Faith at Work

But the idea of religion in the workplace is losing its taboo.

It feels like Sunday morning, with its songs of praise and rousing sermon. But if you look closely, you'll notice the worshipers are not only clad with open bibles but also work IDs. It's actually Wednesday at lunchtime at the Palmer House Hilton Hotel in downtown Chicago. The pastor of the Fellowship Baptist Church on the city's South Side is bringing church to work.

"Initially, it was the boardroom because we were thinking about as we would bring a spiritual setting into the corporate sector or corporate America," said Charles Jenkins, pastor, Fellowship MB Church. "It's also designed to come alongside employers and companies to give principles that would enable them to become better employees."

The concept of faith-friendly workplaces is becoming more popular. Ford, American Express and Tyson are among the larger companies considered leaders in the movement. Yet some attorneys caution that bringing religion to work could open the door to trouble. Employers are also warned against mandating participation. And workers who do not join in can not be punished.

"There's nothing wrong with an employer saying whatever my employees need to practice their religion, for example for Muslims a place for them to do their daily prayers, nothing wrong with that. The problem comes when you provide something to one religion and then when the next religion comes along and you say uh-uh, only this one," said John Hendrickson, Equal Employment Opportunity Commission.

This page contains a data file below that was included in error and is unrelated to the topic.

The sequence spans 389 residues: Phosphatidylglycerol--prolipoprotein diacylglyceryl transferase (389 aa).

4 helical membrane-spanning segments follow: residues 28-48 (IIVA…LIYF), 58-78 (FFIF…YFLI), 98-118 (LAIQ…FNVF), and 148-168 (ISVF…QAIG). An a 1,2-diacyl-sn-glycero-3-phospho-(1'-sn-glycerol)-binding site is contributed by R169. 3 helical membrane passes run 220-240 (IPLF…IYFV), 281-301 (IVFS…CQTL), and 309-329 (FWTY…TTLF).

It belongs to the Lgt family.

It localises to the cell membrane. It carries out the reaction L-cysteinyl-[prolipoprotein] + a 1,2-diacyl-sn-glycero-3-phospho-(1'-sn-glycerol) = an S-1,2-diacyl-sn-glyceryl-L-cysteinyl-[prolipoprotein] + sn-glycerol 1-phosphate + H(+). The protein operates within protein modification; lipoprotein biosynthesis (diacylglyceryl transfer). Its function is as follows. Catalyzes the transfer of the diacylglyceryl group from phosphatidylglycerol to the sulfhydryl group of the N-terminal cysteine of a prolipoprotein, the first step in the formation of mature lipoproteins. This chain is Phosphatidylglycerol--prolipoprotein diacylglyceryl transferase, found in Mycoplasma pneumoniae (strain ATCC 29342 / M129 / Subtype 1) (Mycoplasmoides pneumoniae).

The global banking and financial services firm, HSBC, just built its new headquarters in north suburban Mettawa. The 560,000-square foot building includes a "quiet room."

"Having a quiet room, a dedicated space in a really large new building is just one of the ways we try to make employees feel good about being here and that we value their diversity," said Brian Little, Senior Vice President, HR, HSBC North America. "I think this will be a trend that you'll start to see with other corporations down the road."

But executives say they realize they are blazing a new trail. The company has set up ground rules in effort to avoid offense.

"We want to be respectful of others so instead of having for example literature in place for example, we don't have a CD player in here and those types of things because we really expect for employees to understand that not everyone will have the same belief," said Little.

Some employees need only show up to work to get a spiritual fix. At the Family Christian Health Center in south suburban Harvey, most staff meetings begin with a song and a prayer.

Co-founder Dr. Lisa Green says when she started the clinic, she wanted the Christian theme carried throughout.

"What you'll find is that there are some people who had no belief, didn't necessarily believe in God, didn't necessarily believe in anything and we have not sat them down to try to change their minds or to criticize them and tell them their wrong," said Green. "Our mission is to provide quality health care in the life that represents Christ.

The majority of the religious discrimination complaints filed with EEOC reportedly charge that their employer does not accommodate the workers' practices. It is illegal for an employer to question an applicant about religious beliefs during the hiring process.

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